Paul M. Bessel's Open Meetings Act Complaint Against the Montgomery County Board of Elections
On October 1, 2015, the members of the Montgomery County Board of Elections appeared as witnesses at a meeting of the Montgomery County Council's Committee on Government Operations and Fiscal Policy. Below is a link to a video of what the president of that Board told the Council Committee about the conversations that he and other Republican members of the Board of Elections had in secret.
In response, because I care deeply about open meetings of all government bodies, I filed the following complaint that same afternoon, October 1, 2015, with the Open Meetings Act Compliance Board:
Paul M. Bessel
October 1, 2015
Open Meetings Compliance Board
To the Maryland Open Meetings Compliance Board:
I am filing this complaint against the Montgomery County Board of Elections, based on public statements made by the President of that Board at a public meeting this morning.
I have no animosity against the President or Members of this Board of Elections and I am willing to concede that those members of the Board who participated in the acts which will be described below may have acted in good faith and they thought they were permitted to do what they did. I am only seeking a decision of the Open Meetings Act Compliance Board that a violation occurred to assist the Montgomery County Board of Elections and any other groups similarly situated, to know what their legal responsibilities are concerning the Open Meetings Act.
This morning, October 1, 2015, from about 10am to about 12 noon, the President and Members of the Montgomery County Board of Elections were testifying before the Government Operations and Fiscal Policy Committee of the Montgomery County Council. The subject of their testimony and the details of the decisions of the Board of Elections that were being questioned is not relevant to this Open Meetings Act complaint.
What is relevant is that during this hearing, held with a number of members of the public present in addition to all the members of the Board of Elections, the President of the Board of Elections, James Shalleck, stated that before reaching a decision on the question of where early voting locations would be placed in Montgomery County during the upcoming elections, the three Republican members of the Board, constituting a quorum since a quorum of this Board consists of a majority and there are five voting members, met separately and without notice to anyone so that they could formulate the position they would take on this subject when the Board of Elections met to make its decision formally. The President of the Board of Elections said that he believed that so long as this informal pre-meeting was held with just the Republicans members of the Board of Elections, and no formal decisions were made, it did not contravene the Maryland Open Meetings Act.
A video recording of the meeting this morning, at which these statements were made by the President of the Board of Elections, is available.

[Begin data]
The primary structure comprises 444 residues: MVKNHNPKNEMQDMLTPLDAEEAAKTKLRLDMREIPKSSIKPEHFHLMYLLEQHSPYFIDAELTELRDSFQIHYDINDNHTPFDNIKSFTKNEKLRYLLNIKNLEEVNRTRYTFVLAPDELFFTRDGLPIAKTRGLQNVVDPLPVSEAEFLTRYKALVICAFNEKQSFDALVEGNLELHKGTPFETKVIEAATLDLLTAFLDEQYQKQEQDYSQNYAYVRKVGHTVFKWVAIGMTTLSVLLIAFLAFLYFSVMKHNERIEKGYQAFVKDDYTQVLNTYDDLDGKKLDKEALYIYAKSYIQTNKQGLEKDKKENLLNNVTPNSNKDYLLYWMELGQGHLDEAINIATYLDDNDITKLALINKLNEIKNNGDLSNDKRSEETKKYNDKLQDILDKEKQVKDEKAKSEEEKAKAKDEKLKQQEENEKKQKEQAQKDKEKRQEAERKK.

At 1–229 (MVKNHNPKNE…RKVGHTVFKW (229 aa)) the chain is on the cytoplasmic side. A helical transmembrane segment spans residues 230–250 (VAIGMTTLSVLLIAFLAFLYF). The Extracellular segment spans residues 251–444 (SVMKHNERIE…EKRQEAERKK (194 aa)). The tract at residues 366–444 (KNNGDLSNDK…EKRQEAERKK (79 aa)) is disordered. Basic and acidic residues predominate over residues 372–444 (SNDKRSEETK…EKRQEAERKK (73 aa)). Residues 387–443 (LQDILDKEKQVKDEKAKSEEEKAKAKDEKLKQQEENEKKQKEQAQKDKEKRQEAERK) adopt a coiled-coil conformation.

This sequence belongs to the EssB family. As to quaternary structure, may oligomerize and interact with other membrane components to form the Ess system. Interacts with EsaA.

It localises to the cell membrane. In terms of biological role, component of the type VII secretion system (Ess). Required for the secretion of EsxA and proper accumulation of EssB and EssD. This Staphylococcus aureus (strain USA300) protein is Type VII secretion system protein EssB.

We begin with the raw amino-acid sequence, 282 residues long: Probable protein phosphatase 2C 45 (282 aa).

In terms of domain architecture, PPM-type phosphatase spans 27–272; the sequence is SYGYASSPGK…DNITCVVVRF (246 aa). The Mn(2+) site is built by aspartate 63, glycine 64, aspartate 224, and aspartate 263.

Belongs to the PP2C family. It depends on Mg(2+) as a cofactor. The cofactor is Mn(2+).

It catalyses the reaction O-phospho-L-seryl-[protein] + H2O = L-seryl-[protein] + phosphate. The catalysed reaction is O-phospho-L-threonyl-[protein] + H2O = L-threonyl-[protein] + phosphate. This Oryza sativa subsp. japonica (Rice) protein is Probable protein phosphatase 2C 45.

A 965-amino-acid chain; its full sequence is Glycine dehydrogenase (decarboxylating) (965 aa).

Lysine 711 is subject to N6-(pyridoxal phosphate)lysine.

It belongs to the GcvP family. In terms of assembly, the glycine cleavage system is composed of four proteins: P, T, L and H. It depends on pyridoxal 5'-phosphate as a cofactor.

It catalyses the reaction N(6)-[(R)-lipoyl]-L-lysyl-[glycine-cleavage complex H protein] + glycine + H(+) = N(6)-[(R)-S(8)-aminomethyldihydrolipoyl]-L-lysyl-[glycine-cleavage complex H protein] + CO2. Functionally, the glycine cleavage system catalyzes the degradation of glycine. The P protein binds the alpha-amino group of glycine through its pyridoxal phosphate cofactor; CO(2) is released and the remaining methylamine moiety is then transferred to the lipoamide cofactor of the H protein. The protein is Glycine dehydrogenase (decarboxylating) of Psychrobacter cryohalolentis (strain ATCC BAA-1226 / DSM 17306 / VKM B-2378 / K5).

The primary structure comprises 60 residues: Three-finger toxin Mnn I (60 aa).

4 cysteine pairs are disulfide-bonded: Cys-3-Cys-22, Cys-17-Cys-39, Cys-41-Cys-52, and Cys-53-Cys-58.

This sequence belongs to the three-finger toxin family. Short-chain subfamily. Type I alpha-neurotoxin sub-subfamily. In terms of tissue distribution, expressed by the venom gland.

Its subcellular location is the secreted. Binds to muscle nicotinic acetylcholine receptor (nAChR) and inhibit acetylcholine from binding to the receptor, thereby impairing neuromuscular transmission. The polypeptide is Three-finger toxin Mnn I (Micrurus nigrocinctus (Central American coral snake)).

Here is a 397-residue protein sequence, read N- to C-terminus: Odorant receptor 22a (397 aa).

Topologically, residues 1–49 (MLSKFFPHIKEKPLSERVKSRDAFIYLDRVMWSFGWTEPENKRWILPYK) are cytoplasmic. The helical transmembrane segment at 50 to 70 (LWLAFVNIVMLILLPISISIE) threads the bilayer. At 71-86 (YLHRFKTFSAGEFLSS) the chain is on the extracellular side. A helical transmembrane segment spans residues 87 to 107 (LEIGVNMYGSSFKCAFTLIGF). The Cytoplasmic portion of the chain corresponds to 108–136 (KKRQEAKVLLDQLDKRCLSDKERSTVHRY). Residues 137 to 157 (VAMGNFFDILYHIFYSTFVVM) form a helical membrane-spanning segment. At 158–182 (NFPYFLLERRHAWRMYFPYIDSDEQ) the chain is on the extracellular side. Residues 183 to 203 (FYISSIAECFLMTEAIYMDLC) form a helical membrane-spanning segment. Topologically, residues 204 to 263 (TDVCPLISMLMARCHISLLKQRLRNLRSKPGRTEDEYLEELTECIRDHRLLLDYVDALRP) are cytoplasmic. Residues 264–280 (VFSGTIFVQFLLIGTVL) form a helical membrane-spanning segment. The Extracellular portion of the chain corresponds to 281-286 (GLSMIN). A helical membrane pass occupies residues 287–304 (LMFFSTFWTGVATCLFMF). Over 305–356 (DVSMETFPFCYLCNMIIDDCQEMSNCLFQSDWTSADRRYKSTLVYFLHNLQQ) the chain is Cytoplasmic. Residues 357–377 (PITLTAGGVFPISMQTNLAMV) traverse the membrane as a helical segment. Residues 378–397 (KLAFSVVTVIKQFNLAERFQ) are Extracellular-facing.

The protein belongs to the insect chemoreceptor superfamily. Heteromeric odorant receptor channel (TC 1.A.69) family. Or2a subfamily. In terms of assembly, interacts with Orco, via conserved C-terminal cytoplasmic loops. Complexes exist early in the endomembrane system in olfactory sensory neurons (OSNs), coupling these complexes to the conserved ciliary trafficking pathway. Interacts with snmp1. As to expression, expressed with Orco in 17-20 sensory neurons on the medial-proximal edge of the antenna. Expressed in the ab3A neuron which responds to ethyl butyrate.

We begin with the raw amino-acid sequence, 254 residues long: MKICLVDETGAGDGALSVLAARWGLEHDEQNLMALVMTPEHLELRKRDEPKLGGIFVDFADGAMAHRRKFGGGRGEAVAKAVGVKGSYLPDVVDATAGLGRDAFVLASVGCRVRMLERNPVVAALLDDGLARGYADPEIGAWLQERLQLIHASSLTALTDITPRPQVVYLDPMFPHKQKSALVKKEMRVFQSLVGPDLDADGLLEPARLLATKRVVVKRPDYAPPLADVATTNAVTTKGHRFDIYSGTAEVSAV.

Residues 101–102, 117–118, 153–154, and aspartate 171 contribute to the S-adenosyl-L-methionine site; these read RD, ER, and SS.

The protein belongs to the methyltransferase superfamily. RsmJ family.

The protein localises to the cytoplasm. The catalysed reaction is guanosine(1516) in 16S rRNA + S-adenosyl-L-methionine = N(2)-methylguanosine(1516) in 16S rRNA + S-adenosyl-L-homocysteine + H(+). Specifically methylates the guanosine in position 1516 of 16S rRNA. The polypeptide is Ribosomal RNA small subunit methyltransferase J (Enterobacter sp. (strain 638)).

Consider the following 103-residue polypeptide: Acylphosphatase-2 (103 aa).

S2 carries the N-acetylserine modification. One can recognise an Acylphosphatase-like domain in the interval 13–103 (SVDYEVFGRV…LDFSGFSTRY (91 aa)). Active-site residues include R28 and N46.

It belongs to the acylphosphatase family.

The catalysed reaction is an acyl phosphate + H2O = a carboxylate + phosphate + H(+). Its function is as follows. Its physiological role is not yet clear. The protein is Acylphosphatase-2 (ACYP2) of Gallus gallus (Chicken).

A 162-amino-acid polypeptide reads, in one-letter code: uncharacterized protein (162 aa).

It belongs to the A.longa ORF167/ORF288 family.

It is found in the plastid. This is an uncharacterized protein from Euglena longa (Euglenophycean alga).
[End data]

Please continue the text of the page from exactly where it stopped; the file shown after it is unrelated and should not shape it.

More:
In Compliance Board Opinion No. 01-2, issued January 12, 2001, concerning the complaint of Andrew B. White, Chairman, Montgomery County Fire Board, the Maryland Open Meetings Act Compliance Board ruled that:
"Under the Open Meetings Act, a meeting occurs when a quorum of a public body convenes for the consideration or transaction of public business." (Italics added) ... As we [the Open Meetings Act Compliance Board] have explained, even information-gathering at the earliest stages of policy formation is part of the consideration ... of public business....And as the Court of Appeals has observed, every step of the process ... constitutes the consideration or transaction of public business." [internal quotation marks deleted for ease reading]
The opinion continued:
"Four of the seven voting members of the Commission were present for the discussion concerning the proposed IECS regulations, a matter schedule to come before the full Commission. This group interaction about a Commission item of business invokes the Open Meetings Act, for in these circumstances neither the members nor the Chairman may shed their Commission identity as if it were an uncomfortable garment."
These principles enunciated by the Maryland Open Meetings Act Compliance Board apply precisely to the incident this morning. The President of the Montgomery County Board of Elections, with all the other members of the Board sitting beside him and in a public meeting that was televised and video recorded, that he and the other Republican members of the Board had met privately and without any notice before an official Board of Elections meeting to decide on the joint position they would take when the Board met officially. This was a violation of the Maryland Open Meetings Act, even if the President and the other members present did not think they were doing anything wrong. The Maryland Open Meetings Act Compliance Board should assist them by stating that they acted in violation of the law and provide guidance how they can avoid such violations in the future.
Paul M. Bessel
copy to: James Shalleck, President,
Montgomery County Board of Elections
The Montgomery County Board of Elections has 30 days from the date they received a copy of this complaint to file a response with the Open Meetings Act Compliance Board.
After that, I have 10 days to file a reply to their response.
The Open Meetings Act Compliance Board then will issue its decision in this case.
October 7, 2015
Open Meetings Compliance Board